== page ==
The pucks are threaded the same as the nuts provided. However as opposed to the nuts the pucks only thread onto the short end of the shaft. I believe this is since the height of the threads on the long end of the shaft are slightly taller and prevent someone from threading the pucks onto the wrong end. I really don't know why the pucks need to be threaded since an extra nut is supplied which can be positioned after the puck to hold it. Nevertheless there are drawbacks to the tool but for those uninitiated in the change-out BMW's tool is machined perfectly for the application and takes a little of the guesswork out. Still it's possible to screw things up as I found out. The tool's threads should be lubed for use as one example. A write-up of this in pictorial form for generic E39s is available on another website (Beis-------tems) and should be followed to the letter.
 

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autozone has the same tools you could rent.

too late now.
OK, I'll bite. Same tools as what? Are you sugggesting they have a tool that works perfectly for rear ball joint change job? What is the part#?

Auto Zone rents generic OTC service tools that occasionally work if you're lucky, but they are never "same as" and seldom equivalent to BMW model-specific specialty tools.
 

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OK, I'll bite. Same tools as what? Are you sugggesting they have a tool that works perfectly for rear ball joint change job? What is the part#?

Auto Zone rents generic OTC service tools that occasionally work if you're lucky, but they are never "same as" and seldom equivalent to BMW model-specific specialty tools.
They have franklin tools for rent at the one near me. One of which is very similar, if not the same as the baum ball joint replacement tool.
 

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I think I might be experiencing this issue on the right rear of my car. I have a vibration at higher speeds that I can feel in the floorboards, under the dead pedal, and in the seats. I can also watch the passenger-side front headrest vibrate. On top of that, my right rear tire had extensive inside wear that my left rear tire did not exhibit.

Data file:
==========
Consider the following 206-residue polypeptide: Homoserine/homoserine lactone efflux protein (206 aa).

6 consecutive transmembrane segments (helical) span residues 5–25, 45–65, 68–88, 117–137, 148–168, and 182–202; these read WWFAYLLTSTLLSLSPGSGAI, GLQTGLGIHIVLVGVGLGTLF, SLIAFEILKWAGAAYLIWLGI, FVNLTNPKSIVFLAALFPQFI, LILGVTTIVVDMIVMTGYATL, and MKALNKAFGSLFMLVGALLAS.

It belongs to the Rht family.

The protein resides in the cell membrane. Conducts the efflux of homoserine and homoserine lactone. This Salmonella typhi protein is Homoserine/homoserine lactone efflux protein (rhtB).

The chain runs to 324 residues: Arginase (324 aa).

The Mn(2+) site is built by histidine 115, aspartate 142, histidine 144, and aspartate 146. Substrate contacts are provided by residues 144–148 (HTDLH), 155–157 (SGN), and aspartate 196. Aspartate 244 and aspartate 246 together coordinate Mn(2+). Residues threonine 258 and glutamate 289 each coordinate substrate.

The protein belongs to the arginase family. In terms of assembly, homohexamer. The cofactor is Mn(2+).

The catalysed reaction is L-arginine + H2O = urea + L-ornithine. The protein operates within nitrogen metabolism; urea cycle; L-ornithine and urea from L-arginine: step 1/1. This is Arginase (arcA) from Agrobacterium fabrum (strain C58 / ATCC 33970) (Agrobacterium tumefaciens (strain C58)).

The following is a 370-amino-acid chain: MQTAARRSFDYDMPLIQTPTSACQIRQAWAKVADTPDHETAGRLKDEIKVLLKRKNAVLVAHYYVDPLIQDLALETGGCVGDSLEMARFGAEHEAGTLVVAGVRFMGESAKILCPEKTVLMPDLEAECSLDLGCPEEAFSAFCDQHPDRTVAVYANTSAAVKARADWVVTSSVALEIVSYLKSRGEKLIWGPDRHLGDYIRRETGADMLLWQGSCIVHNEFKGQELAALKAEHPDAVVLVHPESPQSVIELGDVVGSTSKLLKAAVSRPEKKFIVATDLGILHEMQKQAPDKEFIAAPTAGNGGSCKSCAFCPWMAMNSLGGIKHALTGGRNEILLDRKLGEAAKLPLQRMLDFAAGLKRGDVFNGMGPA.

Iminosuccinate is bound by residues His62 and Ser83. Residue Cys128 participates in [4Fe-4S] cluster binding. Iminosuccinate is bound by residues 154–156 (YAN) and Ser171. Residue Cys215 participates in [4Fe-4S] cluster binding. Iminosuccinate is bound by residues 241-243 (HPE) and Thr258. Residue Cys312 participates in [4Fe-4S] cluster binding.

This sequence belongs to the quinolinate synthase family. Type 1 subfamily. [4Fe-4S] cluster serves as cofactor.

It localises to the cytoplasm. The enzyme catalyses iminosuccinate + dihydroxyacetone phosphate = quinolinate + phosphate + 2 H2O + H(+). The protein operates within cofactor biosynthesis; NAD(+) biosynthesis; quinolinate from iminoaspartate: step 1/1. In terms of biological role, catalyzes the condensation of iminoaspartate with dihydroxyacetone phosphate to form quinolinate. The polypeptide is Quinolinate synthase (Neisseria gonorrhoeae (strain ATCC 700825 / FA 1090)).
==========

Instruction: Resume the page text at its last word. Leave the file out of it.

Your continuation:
So, the conclusion is that the right rear is out of alignment, and the question is why? I wonder if I should just have the alignment done, then see if it holds? I doubt it, but would that be a good first step?
 

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I think I might be experiencing this issue on the right rear of my car. I have a vibration at higher speeds that I can feel in the floorboards, under the dead pedal, and in the seats. I can also watch the passenger-side front headrest vibrate. On top of that, my right rear tire had extensive inside wear that my left rear tire did not exhibit.

So, the conclusion is that the right rear is out of alignment, and the question is why? I wonder if I should just have the alignment done, then see if it holds? I doubt it, but would that be a good first step?
How many miles do you have on your rear ball joints, Mike? Replacement of rear ball joints every 35k-40k miles is probably best for optimal handling.

--Peter
 

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WOW! I bet you would notice quite an improvement in handling with new bushings/ball joints/control arms!

--PEter
I have replaced the lower control arms and the thrust arm bushings twice and the one rear ball joint - everything else tight. - my tech said that until he felt play in any of them, he didn't think they needed replaced.

Handles good I guess - over this amount of time though, it would be difficult to feel the slow progression.
 

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How many miles do you have on your rear ball joints, Mike? Replacement of rear ball joints every 35k-40k miles is probably best for optimal handling.

--Peter
Peter - I have 67K on the OEM suspension components, front and rear. I haven't raised the rear yet to see if I can move the wheel, or done much else in the way of troubleshooting, but I'm betting it's the ball joint.
 

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Peter - I have 67K on the OEM suspension components, front and rear. I haven't raised the rear yet to see if I can move the wheel, or done much else in the way of troubleshooting, but I'm betting it's the ball joint.
Yeah, I don't think the rear ball joints last that long, Mike. At least, not typically. They're pretty cheap and not altogether difficult to install, particularly if you borrow the right tools from Raza or whomever. I'd also get ready to replace the front thrust arm bushings.

--Peter